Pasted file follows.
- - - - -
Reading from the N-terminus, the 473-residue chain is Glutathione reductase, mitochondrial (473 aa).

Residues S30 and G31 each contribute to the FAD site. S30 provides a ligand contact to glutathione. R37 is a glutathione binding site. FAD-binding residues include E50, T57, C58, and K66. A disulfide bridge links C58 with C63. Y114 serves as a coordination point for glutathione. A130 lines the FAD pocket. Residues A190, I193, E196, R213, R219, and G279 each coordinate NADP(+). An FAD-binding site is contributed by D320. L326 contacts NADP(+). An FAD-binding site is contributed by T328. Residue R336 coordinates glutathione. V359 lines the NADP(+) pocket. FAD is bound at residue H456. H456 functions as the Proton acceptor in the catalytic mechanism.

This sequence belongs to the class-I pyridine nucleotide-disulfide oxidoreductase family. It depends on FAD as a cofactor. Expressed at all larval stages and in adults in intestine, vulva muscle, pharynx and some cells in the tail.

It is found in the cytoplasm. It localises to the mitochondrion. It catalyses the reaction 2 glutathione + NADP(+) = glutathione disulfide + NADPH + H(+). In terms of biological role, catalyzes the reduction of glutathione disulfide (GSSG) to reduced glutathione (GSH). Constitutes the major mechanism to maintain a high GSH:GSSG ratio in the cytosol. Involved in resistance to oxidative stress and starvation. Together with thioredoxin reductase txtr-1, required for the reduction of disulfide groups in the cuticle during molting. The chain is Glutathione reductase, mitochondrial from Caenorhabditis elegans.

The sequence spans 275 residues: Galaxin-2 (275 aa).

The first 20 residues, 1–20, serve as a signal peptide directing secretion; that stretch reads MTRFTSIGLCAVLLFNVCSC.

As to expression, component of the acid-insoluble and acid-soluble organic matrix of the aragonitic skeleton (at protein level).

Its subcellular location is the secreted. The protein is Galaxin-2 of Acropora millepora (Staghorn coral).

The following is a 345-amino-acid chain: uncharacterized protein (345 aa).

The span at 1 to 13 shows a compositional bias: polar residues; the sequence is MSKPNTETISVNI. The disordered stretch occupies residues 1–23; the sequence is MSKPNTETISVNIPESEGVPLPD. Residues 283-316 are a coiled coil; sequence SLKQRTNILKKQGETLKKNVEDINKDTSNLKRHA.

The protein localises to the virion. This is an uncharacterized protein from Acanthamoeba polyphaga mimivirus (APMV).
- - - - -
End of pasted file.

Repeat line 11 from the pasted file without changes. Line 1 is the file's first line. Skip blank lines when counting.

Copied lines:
The protein localises to the virion. This is an uncharacterized protein from Acanthamoeba polyphaga mimivirus (APMV).